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An excerpt from www.HouseOfNames.com archives copyright © 2000 - 2015
Origins Available: Borderlands, English
Where did the English Hodge family come from? What is the English Hodge family crest and coat of arms? When did the Hodge family first arrive in the United States? Where did the various branches of the family go? What is the Hodge family history?The ancient Anglo-Saxon surname Hodge came from the baptismal name Roger which was nicknamed Hodge. As the naming tradition grew in Europe baptismal names began to be introduced in many countries. Baptismal names were sometimes given in honor of Christian saints and other biblical figures. There are very few Christian countries in Europe that did not adopt surnames from these religious figures.
The English language only became standardized in the last few centuries; therefore, spelling variations are common among early Anglo-Saxon names. As the form of the English language changed, even the spelling of literate people's names evolved. Hodge has been recorded under many different variations, including Hodge, Hodges and others.
First found in Yorkshire where the first records of the name were found in the Yorkshire Poll Tax Rolls of 1379. That rolls had a multitude of listings including: Johannes Hodgeson; Thomas Hogge; Johannes Hoggeson; Ebbota Hoggese and Ricardus Hoge. The last entry was listed as a servant of Roger (Hodge.)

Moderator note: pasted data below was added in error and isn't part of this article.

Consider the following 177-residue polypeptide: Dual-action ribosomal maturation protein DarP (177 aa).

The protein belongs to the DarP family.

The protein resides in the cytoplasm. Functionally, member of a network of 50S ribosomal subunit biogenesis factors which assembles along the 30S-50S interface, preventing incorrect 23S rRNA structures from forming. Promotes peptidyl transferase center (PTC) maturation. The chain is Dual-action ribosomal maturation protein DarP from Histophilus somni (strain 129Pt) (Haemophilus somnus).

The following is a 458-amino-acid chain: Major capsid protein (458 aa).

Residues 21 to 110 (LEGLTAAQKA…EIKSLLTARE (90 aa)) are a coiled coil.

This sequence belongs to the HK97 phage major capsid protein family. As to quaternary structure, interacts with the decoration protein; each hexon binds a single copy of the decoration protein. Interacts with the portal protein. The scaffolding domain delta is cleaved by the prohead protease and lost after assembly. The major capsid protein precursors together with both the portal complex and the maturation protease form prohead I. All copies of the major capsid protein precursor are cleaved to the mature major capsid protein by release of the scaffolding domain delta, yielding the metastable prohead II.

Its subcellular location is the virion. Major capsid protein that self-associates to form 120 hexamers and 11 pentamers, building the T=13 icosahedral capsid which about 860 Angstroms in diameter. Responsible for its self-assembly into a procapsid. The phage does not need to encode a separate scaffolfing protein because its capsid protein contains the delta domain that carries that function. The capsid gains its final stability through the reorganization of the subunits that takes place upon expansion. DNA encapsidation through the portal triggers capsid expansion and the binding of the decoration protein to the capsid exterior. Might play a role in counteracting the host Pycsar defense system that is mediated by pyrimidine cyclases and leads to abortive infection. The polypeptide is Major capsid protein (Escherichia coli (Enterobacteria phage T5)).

This web page shows only a small excerpt of our Hodge research. Another 173 words(12 lines of text) covering the years 1120, 1267, 1625, 1629, 1688, 1645, 1714, 1703 and are included under the topic Early Hodge History in all our PDF Extended History products.
Another 111 words(8 lines of text) are included under the topic Early Hodge Notables in all our PDF Extended History products.
Some of the Hodge family moved to Ireland, but this topic is not covered in this excerpt. Another 87 words(6 lines of text) about their life in Ireland is included in all our PDF Extended History products.
For many English families, the political and religious disarray that shrouded England made the far away New World an attractive prospect. On cramped disease-ridden ships, thousands migrated to those British colonies that would eventually become Canada and the United States. Those hardy settlers that survived the journey often went on to make important contributions to the emerging nations in which they landed. Analysis of immigration records indicates that some of the first North American immigrants bore the name Hodge or a variant listed above:
Hodge Settlers in United States in the 17th Century
- John Hodge settled in Maine in 1623
- Edward Hodge, who arrived in Virginia in 1653
- Thomas Hodge, who landed in Maryland in 1670
- Robert Hodge, who arrived in Maryland in 1679
- John Hodge, who landed in New Jersey in 1685
Hodge Settlers in United States in the 18th Century
- Andrew Hodge, who arrived in Philadelphia, Pennsylvania in 1731
Hodge Settlers in United States in the 19th Century
- James Hodge, aged 20, arrived in New York, NY in 1842
- George F Hodge, who landed in Colorado in 1878
- Clark Hodge, who landed in Arkansas in 1893
Hodge Settlers in Canada in the 18th Century
- Stepn Hodge, who arrived in Nova Scotia in 1750
Hodge Settlers in Australia in the 19th Century
- James Hodge, English convict from Middlesex, who was transported aboard the "Asia" on October 22nd, 1824, settling in New South Wales, Australia
- William Hodge arrived in Adelaide, Australia aboard the ship "South Australian" in 1837
- John Hodge arrived in Adelaide, Australia aboard the ship "City Of Adelaide" in 1839
- Elijah Hodge, English convict from London, who was transported aboard the "Anson" on September 23, 1843, settling in Van Diemen's Land, Australia
- Matthew H. Hodge arrived in Adelaide, Australia aboard the ship "John Munn" in 1849
Hodge Settlers in New Zealand in the 19th Century
- John Hodge, aged 26, arrived in Port Nicholson aboard the ship "Slains Castle" in 1841